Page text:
Facebook is training artificial intelligence to be able to negotiate. According to a team of researchers from Facebook Artificial Intelligence Research (FAIR), they have developed a way for dialog agents to engage in negotiations from start to finish. Tasks include multi-issue bargaining, dialog rollouts, and building and evaluating a negotiation data set

“To date, existing work on chatbots has led to systems that can hold short conversations and perform simple tasks such as booking a restaurant. But building machines that can hold meaningful conversations with people is challenging because it requires a bot to combine its understanding of the conversation with its knowledge of the world, and then produce a new sentence that helps it achieve its goals,” the team wrote in a post.

The researchers have released the new capability into open source.

Slack introduces new feature
Slack is announcing a new feature to help users communicate and work more efficiently. The company announced Highlights, a new solution designed to give users the ability to focus on their most important items, and catch up on anything they miss.

“At the top of All Unreads, Slack will surface a selection of the most important messages, powered by how you uniquely work in Slack. Slack will also highlight important unread messages within channels, so you can skim and get up to speed in the channels you haven’t checked in awhile,” Jerry Talton from engineering manager at Slack, wrote in a post.

IBM launches cognitive solutions for RegTech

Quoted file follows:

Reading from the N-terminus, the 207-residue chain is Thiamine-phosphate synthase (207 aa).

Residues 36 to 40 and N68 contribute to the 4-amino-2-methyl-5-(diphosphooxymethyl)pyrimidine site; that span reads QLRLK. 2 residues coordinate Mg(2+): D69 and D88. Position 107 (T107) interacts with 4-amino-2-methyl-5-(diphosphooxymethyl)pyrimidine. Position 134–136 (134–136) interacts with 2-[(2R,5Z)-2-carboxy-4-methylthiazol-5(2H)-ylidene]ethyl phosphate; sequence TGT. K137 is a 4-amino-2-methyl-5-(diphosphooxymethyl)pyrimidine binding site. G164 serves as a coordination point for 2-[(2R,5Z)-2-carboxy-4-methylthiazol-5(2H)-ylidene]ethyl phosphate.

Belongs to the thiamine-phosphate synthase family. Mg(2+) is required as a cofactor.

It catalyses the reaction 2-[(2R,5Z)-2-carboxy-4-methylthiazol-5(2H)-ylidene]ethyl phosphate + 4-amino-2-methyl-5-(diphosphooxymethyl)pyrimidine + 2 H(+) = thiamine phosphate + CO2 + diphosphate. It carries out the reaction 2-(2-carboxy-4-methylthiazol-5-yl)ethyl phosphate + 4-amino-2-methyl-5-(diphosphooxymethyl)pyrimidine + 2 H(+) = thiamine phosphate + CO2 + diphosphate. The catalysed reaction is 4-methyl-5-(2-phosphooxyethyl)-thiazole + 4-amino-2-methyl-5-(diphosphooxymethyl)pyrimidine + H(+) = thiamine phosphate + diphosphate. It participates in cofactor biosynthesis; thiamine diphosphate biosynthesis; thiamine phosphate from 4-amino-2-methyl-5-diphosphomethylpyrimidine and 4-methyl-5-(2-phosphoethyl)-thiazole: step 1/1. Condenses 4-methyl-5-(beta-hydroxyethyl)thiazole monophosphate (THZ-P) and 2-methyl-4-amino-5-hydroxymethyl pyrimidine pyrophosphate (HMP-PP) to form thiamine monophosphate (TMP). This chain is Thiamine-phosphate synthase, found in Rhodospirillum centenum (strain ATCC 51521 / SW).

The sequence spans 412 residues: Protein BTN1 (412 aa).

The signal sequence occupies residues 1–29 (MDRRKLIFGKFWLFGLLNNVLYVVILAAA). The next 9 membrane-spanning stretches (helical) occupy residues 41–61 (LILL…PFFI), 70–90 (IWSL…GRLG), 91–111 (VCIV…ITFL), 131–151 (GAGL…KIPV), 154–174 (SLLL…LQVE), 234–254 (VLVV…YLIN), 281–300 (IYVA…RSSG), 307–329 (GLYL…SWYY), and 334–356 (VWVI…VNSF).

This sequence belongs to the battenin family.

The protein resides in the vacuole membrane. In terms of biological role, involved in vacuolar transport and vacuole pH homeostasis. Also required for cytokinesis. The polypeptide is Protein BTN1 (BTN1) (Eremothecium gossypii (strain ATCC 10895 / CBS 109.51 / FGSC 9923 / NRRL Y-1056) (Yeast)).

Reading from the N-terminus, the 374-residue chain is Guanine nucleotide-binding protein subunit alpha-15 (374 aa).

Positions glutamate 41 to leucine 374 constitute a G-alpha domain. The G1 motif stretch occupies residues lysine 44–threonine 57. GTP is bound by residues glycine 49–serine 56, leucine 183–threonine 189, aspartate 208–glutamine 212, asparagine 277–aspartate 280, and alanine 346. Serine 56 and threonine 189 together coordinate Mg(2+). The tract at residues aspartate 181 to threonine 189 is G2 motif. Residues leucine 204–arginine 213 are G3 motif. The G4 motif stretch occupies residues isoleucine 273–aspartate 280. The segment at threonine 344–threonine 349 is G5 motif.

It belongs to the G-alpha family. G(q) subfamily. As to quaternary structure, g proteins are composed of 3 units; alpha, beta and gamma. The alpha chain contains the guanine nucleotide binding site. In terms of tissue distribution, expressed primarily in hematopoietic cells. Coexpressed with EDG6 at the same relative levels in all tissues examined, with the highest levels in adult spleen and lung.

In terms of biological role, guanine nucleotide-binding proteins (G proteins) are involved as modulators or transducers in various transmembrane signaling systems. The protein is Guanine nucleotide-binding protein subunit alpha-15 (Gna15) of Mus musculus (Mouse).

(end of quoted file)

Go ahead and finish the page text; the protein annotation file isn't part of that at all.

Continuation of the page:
In order to help financial institution professionals manage regulatory and fiduciary responsibilities, IBM launched a suite of cognitive solutions powered by Watson to tackle three areas of the industry.

The Watson powered software is designed to help financial professionals with understanding regulatory requirements, it will help deliver increased insight into financial crimes, and it will help manage financial risk with new architectural approaches for data, according to IBM.

“Two generations ago, IBM brought the first computers to the financial services sector, allowing banks and other institutions to foster greater trust in the market by operating more efficiently and accurately,” said Bridget van Kralingen, senior vice president, IBM Industry Platforms. “To strengthen trust today, financial institutions must analyze an industry’s worth of information to help monitor risk and compliance. No individual, or team of them, can adequately do this alone, and so once again, IBM is bringing a new type of computing – cognitive computing – to help these professionals operate more effectively.”

More information is available here.